Swearing can help you boost your physical performance

May 5, 2017 by Richard Stephens, The Conversation
Credit: Shutterstock

A few years ago my good friend Mark Foulks occupied the rear seat of a tandem on a sponsored long distance cycle ride from Berkshire to Barcelona. His pithily entitled JustGiving website "Berks2Barca", is typical Mark and no doubt contributed to him raising more than £10,000 towards a mobile chemotherapy unit at the Royal Berkshire Hospital.

But it wasn't easy – accessing Barcelona by road from the north involves crossing the Pyrenees by cycling uphill for long stretches of time. He told me that one strategy that evolved spontaneously during these difficult moments was swearing loudly. But could it really be that shouting profanities in any way helped him get up that hill? If so, why? As a psychologist interested in understanding swearing I decided to find out.

My research has previously shown that swearing helps people to better tolerate pain, apparently because swearing triggers the body's acute stress . Indeed, this research demonstrate that repeating a swear word during an ice water challenge produces an increase in , consistent with an aroused autonomic nervous system as seen during moments of acute stress.

This same phenomenon is sometimes talked about as the "fight or flight" response and is well known to incorporate a range of elevated bodily responses. One example is the release of endorphins, which contributes to a phenomenon known as stress-induced analgesia – potentially explaining why swearing reduces pain.

But one feature of the fight or flight response is the release of adrenaline, which can lead to increased physical performance. This raises the intriguing question as to whether swearing while performing a physical challenge might improve performance by triggering the fight or flight response in similar fashion to what happened in our swearing and pain research.

'Hell on wheels' experiment

To find out, my colleague David K Spierer and I asked volunteers to ride a stationary bicycle in what is known as the Wingate Test. After warming up, the rider is asked gradually to build up to top speed, at which moment a switch is flipped adding huge resistance so that the next 30 seconds of exertion resembles hell on wheels. It's a tough challenge to push very hard under these circumstances and vomiting is not uncommon during or shortly afterwards.

There’s a reason all those people taking part in the ice-bucket challenge were swearing.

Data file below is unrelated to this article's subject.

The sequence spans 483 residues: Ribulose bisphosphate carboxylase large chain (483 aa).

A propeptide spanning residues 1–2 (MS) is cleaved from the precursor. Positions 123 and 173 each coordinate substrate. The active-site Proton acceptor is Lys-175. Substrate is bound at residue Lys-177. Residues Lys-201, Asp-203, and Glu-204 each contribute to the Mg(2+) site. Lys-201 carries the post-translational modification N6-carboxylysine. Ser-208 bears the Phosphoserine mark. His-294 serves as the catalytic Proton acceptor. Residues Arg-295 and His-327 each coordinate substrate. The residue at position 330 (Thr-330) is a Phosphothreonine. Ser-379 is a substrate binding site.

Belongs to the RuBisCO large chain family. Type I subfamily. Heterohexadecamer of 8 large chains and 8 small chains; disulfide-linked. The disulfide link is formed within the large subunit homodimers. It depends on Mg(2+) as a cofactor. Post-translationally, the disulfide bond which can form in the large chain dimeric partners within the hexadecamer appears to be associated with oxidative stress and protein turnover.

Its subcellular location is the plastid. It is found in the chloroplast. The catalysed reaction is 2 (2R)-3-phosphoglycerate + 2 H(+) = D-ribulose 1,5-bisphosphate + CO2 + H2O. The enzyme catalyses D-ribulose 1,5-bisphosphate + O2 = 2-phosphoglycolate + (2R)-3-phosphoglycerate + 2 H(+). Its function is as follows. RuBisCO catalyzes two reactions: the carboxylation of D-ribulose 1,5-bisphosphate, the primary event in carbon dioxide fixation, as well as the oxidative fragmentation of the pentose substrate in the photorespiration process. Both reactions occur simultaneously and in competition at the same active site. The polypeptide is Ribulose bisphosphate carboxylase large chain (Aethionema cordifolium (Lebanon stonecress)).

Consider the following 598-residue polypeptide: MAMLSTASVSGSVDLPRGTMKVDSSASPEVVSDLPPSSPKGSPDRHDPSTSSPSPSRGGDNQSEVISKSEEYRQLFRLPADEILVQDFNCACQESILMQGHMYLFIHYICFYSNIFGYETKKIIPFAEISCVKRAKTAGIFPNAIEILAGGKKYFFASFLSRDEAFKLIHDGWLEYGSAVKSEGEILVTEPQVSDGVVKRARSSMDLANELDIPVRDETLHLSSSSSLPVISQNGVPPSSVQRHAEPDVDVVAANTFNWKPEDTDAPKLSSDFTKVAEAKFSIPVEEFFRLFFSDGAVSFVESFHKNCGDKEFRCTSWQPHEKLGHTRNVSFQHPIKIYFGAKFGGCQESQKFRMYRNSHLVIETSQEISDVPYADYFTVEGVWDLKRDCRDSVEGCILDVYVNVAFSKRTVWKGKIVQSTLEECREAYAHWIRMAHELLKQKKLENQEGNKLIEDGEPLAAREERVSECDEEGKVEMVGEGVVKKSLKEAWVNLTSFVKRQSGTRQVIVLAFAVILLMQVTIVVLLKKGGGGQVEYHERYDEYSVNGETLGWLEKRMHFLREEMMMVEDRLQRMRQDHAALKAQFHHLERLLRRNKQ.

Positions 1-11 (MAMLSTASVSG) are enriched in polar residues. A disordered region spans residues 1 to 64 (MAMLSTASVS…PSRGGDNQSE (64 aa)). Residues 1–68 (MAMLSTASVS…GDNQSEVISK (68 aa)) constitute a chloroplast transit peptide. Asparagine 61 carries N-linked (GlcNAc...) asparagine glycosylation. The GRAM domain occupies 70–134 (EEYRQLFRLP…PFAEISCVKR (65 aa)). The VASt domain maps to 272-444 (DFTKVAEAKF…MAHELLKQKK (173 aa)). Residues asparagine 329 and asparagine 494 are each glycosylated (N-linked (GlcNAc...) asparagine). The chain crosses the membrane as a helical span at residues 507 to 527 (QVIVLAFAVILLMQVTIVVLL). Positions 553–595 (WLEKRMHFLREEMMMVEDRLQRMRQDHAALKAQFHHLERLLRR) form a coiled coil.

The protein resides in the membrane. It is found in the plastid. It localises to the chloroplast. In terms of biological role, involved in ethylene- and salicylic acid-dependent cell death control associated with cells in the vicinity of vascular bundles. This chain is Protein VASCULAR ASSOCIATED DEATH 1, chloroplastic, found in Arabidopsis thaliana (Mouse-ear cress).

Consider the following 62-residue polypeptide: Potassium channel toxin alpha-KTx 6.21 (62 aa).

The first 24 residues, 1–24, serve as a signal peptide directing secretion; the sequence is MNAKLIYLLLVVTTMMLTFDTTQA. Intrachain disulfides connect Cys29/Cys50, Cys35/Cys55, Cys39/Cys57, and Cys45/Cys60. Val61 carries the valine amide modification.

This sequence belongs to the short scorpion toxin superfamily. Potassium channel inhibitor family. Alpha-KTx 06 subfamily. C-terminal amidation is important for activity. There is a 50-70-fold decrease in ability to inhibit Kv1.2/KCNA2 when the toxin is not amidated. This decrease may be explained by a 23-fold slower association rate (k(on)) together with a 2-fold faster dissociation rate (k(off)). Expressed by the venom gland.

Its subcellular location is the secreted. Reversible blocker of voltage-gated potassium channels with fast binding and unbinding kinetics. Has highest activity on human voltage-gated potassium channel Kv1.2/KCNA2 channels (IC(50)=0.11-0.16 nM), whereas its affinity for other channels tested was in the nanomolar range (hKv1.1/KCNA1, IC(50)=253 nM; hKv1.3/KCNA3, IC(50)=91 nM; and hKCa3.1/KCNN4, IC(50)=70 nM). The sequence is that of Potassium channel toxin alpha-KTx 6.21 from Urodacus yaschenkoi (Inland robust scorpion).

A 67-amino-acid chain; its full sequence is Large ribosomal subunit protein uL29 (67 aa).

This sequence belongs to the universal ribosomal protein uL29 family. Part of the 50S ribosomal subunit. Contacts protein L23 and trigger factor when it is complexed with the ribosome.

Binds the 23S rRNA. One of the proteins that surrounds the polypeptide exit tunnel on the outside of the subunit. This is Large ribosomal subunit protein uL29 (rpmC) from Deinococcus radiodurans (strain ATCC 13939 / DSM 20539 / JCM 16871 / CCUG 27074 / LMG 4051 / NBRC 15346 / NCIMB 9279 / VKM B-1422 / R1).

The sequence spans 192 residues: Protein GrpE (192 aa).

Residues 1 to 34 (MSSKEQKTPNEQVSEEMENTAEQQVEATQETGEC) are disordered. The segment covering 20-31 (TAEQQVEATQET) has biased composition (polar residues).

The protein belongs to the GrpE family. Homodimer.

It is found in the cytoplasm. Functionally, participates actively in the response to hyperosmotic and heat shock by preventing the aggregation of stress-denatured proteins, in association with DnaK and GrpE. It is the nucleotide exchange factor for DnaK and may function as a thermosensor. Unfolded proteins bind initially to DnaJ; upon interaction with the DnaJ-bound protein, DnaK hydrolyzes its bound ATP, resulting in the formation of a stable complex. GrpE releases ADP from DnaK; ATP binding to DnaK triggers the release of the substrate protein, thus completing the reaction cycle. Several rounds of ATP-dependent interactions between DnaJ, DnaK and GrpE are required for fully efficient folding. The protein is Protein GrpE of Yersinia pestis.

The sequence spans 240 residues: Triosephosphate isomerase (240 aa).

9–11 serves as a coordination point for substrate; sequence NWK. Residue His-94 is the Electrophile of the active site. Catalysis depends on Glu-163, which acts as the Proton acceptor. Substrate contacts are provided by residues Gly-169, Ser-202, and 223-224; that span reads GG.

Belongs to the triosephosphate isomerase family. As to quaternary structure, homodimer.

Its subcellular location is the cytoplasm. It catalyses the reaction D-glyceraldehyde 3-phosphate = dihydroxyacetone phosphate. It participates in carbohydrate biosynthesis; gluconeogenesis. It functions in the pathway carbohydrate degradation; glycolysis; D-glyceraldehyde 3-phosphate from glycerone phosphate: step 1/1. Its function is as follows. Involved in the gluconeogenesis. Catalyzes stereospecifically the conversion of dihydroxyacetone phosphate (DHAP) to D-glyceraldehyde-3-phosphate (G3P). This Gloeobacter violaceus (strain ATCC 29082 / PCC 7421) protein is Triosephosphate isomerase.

In this study participants performed the Wingate Test twice – on one occasion repeating a swear word during that 30 seconds of high intensity, and on another occasion repeating a neutral word. Interestingly, volunteers produced a 4.6% increase in peak power (power exerted during the first five seconds) and a 2.8% boost in average power when swearing.

However, there were no biological signs of the fight or flight response, which we had anticipated would underlie these performance increases. Indeed, several measures of heart rate showed no difference across the swearing and non-swearing conditions. This was a puzzle – we had an effect but no explanation for it.

Thinking that perhaps the enormous exertion required during the Wingate Test may have obscured meaningful heart-rate data, we ran a second study using the more sedate physical challenge of a hand-grip task. But this study showed the same pattern of results. Now we found an 8.2% increase in grip strength when participants swore while undertaking the task. However, once again, there were no physiological signs of the fight or flight response.

The results of both studies are to be presented on May 5 at the British Psychological Society Annual Conference, and have been submitted to Psychology of Sport and Exercise.

Psychological explanation

We feel fairly sure that whatever is causing this effect of swearing on is not related to fight or flight mechanisms. But if the effect isn't physical, it's intriguing to try and work out what psychology may be at play.

It may be that our studies are simply detecting the effects of "letting go" – where any concerns that overexertion may cause injury or embarrassment become more easily put aside. This would be thanks to an "I don't care" mindset brought about by swearing. If true then might also be expected to improve performance of non-strength based physical tasks such as balancing, and perhaps even cognitive performance. Watch this space.

What our new studies do show, without explaining it, is that repeating a swear word enables higher degrees of physical exertion compared with repeating a non-swear word. So, at least for now, it seems that science was indeed on the side of my friend Mark during his difficult times in the Pyrenees.

Explore further: Swearing aloud can make you stronger

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julianpenrod
1 / 5 (1) May 05, 2017
I have pointed out many times that swearing is less language than a form of animalistic vocalization. Cursing, profanity across the languages have common traits.
It is almost exclusively single syllable.
It uses short vowels as opposed to long vowels.
It uses consonant sounds that resemble animal noises. "Hissing" "s", "sh", "h", "j"; "spitting" "f", "th"; "explosive" "t", "p", "b", "k", "d"; "growling" "g", "r". "Soft" consonants like "l", "m", "n", "w", "y" are not seen except in company of the more animal ones.
Swearing also is not really communication. It does not tell what time it is. And, note, if it has such a connection to animalistic tendencies to try to get more energy for things like attack, what does it say of someone who uses it constantly?
gkam
1 / 5 (3) May 05, 2017
No, . . or I would be a huge muscle by now.

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